Toleware

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The term tôle, derived from the French tôle peinte, "painted sheet metal", is synonymous in English usage with japanning on tin,[1] such as the tôle shades for bouilotte lamps and other candle shades, and trays and lidded canisters, in which stenciling and gilding often features. almost always on a black ground. Pontypool and Usk in South Wales made a reputation for tôle imitating Japanese lacquer starting in the early 19th century.[2]

In the collectibles and antique industry, toleware refers to kitchen-related objects created from metal, typically tin or thin steel, and are often in decorative styles such as Arts and Crafts and Pennsylvania Dutch. Decorative painting on these items is common but not necessary. This style of decorative art spread from Europe to the United States in the 18th century,[3] and was popular in US kitchens in the 18th and 19th centuries.[4]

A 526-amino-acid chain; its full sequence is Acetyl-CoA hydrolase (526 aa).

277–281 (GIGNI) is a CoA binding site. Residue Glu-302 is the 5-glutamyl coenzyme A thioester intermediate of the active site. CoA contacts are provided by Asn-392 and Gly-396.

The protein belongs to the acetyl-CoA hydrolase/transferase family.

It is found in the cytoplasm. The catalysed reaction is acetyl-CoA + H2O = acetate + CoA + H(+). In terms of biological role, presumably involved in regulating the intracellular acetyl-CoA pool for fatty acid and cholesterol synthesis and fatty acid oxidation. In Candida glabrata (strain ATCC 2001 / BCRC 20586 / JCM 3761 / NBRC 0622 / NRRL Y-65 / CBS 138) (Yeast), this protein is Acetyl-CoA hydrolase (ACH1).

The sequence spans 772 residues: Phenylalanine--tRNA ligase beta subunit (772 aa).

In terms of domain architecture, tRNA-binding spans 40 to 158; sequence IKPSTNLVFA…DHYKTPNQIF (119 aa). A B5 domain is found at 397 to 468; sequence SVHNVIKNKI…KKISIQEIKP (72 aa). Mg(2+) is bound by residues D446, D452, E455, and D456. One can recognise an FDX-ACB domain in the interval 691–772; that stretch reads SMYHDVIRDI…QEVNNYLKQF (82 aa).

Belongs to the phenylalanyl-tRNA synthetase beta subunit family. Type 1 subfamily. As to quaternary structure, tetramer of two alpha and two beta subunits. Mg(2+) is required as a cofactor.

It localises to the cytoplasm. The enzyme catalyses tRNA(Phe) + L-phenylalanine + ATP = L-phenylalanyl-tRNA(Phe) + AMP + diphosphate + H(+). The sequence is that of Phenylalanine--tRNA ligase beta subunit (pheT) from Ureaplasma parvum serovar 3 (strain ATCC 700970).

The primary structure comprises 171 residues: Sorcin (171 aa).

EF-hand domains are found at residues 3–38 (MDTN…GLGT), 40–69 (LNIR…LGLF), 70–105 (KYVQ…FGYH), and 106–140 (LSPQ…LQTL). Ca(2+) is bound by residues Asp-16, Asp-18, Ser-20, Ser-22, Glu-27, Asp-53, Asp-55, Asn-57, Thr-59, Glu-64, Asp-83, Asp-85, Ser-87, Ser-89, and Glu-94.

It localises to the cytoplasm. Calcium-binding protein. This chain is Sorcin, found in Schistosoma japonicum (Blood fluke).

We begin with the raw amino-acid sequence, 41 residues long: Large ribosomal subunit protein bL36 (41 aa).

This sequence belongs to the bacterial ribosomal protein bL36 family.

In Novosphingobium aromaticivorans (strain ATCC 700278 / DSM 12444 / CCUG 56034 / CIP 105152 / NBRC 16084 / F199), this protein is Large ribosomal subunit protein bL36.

In the field of handicrafts, tole painting on metal objects is a popular amateur pastime.

Notes[edit]

  1. ^ John Fleming and Hugh Honour, Dictionary of the Decorative Arts, 1977 s.v. "tôle".
  2. ^ [ntiques.about.com/od/decorativeaccessorie1/ss/ThreeTypesTole060111_2.htm "Three types of toleware"].
  3. ^ National Gallery of Art Narrative from "Toleware Box", accessed July 28, 2011
  4. ^ Polson, Mary Ellen "Treen & Tole Ware in Early America", Early Homes, Spring/Summer 2010, accessed July 28, 2011